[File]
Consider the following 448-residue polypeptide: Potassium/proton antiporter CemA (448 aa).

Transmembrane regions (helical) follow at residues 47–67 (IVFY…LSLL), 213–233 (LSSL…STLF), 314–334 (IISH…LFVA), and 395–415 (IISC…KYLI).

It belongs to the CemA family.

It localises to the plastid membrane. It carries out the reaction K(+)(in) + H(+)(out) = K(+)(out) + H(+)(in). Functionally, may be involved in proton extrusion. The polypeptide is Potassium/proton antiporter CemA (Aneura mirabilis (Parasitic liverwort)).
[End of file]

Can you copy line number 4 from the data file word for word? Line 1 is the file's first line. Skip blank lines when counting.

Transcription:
It localises to the plastid membrane. It carries out the reaction K(+)(in) + H(+)(out) = K(+)(out) + H(+)(in). Functionally, may be involved in proton extrusion. The polypeptide is Potassium/proton antiporter CemA (Aneura mirabilis (Parasitic liverwort)).